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Arundale, J. (1999). Introductory Comments from the Chairman. Brit. J. Psychother., 15(4):463-464.

(1999). British Journal of Psychotherapy, 15(4):463-464

BJP/Freud Museum Conference: Analysing the Oedipus Complex: Why it is Still Central

Introductory Comments from the Chairman

Jean Arundale

This is the sixth conference held jointly by the British Journal of Psychotherapy and the Freud Museum and the collaboration between our two organizations has been highly beneficial all around. Not only does it provide worthwhile conference events for the public, but the proceeds of this conference will go to the Freud Museum to help support their programmes, and the BJP has the opportunity to publish the fine papers that have been prepared for the Conference. I'd like to thank Erica Davies, the curator, Ivan Ward, the Education Officer, and all the staff, for the work that has made the Conference possible.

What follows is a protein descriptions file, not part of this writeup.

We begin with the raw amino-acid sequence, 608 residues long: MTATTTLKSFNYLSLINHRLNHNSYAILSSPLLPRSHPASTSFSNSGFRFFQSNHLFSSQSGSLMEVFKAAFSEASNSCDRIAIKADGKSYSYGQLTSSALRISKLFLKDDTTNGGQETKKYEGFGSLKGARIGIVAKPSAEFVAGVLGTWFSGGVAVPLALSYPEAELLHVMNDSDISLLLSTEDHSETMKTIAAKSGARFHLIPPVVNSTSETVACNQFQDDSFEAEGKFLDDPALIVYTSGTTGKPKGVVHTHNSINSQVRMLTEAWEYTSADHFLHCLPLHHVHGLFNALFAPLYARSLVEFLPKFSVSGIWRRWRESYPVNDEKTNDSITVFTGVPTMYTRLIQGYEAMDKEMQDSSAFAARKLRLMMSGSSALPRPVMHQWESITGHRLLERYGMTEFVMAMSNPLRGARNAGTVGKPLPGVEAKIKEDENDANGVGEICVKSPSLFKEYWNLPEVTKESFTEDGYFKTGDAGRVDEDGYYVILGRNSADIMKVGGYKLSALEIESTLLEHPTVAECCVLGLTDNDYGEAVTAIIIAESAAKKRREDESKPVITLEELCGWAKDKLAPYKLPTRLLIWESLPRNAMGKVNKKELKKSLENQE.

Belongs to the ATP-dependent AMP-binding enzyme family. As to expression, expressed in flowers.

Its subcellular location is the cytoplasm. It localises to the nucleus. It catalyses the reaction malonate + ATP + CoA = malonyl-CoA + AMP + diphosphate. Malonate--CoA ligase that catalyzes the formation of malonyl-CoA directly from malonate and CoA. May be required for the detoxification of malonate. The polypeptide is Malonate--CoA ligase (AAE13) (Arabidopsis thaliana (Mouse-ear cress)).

To introduce our topic. Much of the groundwork on Freud's monumental book The Interpretation of Dreams was completed before 1896; however its publication in 1900 would have to await Freud's own self-analysis, the analysis of his dreams, and the further thinking that led to his discovery of the Oedipus complex. Adopting the myth of Oedipus Rex, Freud introduced his new idea in The Interpretation of Dreams, saying:

The destiny of King Oedipus moves us only because it might have been ours - because the oracle laid the same curse upon us before our birth as upon him. It is the fate of all of us, perhaps, to direct our first sexual impulse towards our mother and our first hatred and our first murderous wish against our father. Our dreams convince us that that is so. King Oedipus, who slew his father Laius and married his mother Jocasta, merely shows us the fulfilment of our own childhood wishes.

[This is a summary excerpt from the full text of the journal article. The full text of the document is available to journal subscribers on the publisher's website here.]

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